Rectus sheath catheters and local anaesthetic - when to monitor vital signs

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    Hi, (I hope I have the right forum here, there are so many to choose from and I'm new to posting)

    I'm a year 2 student and have just finished placement on a surgical ward. I had a patient who had abdominal surgery and two rectus sheath catheters which had q4h top-ups of local anaesthetic (LA). When we did the top-up we monitored vital signs right before delivery, and then about 10-15 min after delivery.

    Does anyone know why vital signs are monitored before and after LA? I have looked on google and seen articles saying about regular monitoring, but none saying specifically to only monitor signs 15 mins only the once after.
    I know that opioids can depress the respiratory system, but does LA via a catheter have the same affect?

    I can't remember the name of the anaesthetic being injected, it may have been Marcain, and when I asked the nurse I was working about what change we might see with the vital signs she said that heart rate may go up, and asked me if I knew why, to which I said 'the effects of adrenalin (epinephrine)' to which she said yes that's right.

    My placement has finished now so I don't have access to the patient's notes or to the nurse to ask more detail, but I've been thinking more about it. Is it normal to use LA with adrenalin postsurgery? I can understand the LA with adrenalin during surgery to prevent bleeding, but post-surgery back on the ward is it still necessary to cause vasoconstriction? If the LA used had adrenalin then I can understand the HR going up etc, but most articles I've seen talk about respiratory depression and hypotension (but then the articles are mostly talking about epidural and not rectus sheath catheters).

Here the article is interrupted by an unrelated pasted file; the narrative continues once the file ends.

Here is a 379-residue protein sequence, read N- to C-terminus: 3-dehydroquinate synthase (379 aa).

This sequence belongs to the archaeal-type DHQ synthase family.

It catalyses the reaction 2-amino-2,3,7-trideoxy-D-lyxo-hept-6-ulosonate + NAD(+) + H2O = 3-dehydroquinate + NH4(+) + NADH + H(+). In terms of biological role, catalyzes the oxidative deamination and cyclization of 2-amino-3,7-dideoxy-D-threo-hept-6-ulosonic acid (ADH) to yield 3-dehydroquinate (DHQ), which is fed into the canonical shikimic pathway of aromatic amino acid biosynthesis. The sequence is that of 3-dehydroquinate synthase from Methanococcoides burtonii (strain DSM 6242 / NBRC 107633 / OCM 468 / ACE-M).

What type of LA is most often used in post-abdominal surgery? How often do you monitor vital signs? Can you direct me to any good texts that explain the reasoning, or do you just go by your own hospital policies?
    Thanks in advance,
    Debbie
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    Hi,
    I believe the rectus catheters are topped off with bupivicaine with epi to decrase tissue uptake and prolong the effect of the LA near the surgical area. Potentially, the migration of anesthetic catheter intravascular could cause hypotension. this complication would warrant baseline and postinjection BPs. I suggest lit search like pubmed for postop rectus catheters for pain management.
    Hope this helps,
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